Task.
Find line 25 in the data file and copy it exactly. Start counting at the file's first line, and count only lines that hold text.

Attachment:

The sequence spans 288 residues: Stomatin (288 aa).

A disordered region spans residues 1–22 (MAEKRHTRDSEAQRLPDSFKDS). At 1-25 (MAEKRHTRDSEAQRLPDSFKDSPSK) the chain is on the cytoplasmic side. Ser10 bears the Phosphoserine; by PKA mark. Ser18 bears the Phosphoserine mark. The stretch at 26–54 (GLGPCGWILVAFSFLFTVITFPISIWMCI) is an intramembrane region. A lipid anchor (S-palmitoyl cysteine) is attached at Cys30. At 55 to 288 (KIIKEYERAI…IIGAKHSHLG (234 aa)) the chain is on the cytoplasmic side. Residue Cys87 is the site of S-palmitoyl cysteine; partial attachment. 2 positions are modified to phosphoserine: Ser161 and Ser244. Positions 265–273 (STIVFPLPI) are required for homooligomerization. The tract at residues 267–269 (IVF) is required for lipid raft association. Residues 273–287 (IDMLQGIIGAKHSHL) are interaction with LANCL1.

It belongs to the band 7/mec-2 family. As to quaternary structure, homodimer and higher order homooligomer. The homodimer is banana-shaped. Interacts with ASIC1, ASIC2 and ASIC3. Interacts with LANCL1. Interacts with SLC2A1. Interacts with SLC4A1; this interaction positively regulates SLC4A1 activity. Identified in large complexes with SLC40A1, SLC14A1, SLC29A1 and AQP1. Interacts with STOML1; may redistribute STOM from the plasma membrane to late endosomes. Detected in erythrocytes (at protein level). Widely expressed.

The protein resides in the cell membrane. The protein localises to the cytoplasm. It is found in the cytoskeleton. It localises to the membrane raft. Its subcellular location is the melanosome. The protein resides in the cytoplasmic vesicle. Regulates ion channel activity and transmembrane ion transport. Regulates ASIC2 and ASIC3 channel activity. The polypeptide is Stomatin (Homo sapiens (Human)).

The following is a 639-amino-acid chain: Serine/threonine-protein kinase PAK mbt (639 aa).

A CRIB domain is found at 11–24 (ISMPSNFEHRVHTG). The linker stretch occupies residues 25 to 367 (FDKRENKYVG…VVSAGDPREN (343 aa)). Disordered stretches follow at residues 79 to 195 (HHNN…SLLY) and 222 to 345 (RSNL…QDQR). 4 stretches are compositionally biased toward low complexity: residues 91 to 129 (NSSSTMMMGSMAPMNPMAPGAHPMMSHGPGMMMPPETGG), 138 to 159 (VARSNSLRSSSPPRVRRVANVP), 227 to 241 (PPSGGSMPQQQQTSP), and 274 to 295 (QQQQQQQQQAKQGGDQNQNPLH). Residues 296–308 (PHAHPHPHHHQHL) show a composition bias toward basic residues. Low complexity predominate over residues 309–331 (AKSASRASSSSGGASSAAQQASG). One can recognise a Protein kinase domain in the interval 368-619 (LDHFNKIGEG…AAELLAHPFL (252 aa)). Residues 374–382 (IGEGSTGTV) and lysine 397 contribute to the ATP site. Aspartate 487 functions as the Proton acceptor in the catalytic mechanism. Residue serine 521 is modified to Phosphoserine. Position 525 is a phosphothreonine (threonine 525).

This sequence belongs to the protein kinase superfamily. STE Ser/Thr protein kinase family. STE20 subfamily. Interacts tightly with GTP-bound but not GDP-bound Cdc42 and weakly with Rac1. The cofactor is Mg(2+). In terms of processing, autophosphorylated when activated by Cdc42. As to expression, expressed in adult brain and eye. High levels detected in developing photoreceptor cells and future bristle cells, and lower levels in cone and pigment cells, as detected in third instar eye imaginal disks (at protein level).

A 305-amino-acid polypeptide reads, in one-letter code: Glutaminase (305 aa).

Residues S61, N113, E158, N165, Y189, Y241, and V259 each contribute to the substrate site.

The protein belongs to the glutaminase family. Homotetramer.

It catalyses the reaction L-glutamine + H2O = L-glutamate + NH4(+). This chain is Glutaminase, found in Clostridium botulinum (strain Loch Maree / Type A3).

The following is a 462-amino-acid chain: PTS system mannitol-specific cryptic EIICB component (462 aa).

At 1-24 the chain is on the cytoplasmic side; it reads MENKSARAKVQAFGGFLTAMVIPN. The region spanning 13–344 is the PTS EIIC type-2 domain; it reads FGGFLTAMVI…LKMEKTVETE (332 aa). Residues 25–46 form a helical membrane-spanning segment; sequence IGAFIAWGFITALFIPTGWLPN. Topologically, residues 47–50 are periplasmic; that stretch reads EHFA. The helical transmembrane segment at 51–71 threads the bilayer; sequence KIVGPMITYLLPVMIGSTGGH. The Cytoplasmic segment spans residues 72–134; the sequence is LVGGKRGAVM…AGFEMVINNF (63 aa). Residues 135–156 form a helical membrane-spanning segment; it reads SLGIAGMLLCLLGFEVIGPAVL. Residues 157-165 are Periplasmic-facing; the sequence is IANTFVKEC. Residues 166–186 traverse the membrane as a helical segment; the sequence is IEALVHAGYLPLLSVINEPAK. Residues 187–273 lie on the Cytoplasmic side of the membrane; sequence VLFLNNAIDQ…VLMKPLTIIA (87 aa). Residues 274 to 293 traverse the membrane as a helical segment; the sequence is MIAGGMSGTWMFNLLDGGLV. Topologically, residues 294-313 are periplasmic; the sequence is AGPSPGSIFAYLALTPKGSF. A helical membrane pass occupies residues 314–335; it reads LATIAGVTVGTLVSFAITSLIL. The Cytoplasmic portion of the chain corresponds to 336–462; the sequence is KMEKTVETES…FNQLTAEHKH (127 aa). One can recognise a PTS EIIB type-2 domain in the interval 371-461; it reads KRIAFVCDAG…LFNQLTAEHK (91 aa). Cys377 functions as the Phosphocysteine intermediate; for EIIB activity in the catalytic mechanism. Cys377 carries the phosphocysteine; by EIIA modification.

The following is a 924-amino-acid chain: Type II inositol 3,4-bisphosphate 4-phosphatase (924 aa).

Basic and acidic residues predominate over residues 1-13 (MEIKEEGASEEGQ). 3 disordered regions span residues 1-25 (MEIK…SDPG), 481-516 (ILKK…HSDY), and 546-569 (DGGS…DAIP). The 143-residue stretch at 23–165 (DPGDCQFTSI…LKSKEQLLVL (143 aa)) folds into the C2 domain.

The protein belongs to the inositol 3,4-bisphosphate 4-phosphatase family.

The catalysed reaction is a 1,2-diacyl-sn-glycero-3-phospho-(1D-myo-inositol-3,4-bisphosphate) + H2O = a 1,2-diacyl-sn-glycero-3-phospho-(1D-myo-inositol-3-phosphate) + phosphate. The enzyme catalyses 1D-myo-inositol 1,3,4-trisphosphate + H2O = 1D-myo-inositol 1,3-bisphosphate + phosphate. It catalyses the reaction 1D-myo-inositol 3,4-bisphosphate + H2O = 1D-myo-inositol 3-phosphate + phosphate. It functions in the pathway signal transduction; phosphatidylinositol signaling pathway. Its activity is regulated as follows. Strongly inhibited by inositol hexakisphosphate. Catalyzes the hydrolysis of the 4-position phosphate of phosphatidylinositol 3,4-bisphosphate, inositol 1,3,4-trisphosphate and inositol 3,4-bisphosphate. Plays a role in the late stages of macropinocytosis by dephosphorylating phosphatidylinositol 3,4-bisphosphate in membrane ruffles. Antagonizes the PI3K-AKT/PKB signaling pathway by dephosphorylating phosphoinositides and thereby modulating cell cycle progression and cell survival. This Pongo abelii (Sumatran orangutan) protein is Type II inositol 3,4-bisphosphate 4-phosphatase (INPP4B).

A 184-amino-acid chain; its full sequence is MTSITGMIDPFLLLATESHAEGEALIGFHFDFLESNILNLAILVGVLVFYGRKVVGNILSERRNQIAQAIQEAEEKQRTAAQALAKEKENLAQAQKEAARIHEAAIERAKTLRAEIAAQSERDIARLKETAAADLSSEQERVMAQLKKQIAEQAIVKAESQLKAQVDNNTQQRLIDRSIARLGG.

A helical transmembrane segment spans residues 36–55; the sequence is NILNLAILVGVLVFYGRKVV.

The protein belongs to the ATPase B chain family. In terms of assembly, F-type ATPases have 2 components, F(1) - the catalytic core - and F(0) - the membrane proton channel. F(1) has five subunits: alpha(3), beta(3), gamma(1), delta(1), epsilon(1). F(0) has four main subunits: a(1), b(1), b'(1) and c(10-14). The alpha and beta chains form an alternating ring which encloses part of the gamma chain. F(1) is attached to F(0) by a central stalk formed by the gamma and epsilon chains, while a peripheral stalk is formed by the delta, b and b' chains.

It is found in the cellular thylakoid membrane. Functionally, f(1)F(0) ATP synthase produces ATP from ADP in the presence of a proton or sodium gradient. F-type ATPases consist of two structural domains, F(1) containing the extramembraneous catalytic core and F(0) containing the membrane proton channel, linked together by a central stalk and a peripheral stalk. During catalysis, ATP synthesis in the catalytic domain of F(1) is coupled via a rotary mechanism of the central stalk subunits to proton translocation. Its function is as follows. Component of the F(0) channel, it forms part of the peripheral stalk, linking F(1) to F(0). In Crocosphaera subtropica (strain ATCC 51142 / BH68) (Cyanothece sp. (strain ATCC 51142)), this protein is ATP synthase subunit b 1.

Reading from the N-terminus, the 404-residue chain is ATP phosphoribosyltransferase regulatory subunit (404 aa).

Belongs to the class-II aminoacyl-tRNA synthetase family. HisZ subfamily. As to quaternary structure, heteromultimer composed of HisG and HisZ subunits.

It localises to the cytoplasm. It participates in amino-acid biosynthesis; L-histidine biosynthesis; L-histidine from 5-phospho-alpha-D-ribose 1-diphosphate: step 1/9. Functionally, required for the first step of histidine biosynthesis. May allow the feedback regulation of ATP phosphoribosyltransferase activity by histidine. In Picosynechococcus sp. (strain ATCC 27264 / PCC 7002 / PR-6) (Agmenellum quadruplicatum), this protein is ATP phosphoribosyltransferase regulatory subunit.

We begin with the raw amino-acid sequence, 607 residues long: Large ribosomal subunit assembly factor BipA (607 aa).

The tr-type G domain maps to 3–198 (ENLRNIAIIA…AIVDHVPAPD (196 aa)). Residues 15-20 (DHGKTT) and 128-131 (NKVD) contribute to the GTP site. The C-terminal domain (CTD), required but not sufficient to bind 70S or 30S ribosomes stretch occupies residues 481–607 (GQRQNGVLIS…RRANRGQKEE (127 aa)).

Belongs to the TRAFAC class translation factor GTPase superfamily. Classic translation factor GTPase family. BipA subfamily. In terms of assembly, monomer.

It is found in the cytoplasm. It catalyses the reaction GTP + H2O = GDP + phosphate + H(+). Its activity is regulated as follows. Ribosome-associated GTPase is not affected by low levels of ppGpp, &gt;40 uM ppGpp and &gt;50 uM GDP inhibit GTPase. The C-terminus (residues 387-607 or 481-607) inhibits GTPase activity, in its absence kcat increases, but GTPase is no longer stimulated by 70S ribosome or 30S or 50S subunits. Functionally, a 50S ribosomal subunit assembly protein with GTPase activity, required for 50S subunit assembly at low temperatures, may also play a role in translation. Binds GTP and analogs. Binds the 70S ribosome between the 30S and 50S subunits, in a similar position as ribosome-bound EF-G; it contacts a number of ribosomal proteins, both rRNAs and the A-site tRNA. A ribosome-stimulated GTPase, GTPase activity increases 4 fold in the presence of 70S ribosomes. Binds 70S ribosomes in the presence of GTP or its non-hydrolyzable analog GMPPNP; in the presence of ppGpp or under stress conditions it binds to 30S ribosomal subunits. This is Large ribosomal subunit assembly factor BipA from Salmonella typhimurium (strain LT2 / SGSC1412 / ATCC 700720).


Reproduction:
We begin with the raw amino-acid sequence, 607 residues long: Large ribosomal subunit assembly factor BipA (607 aa).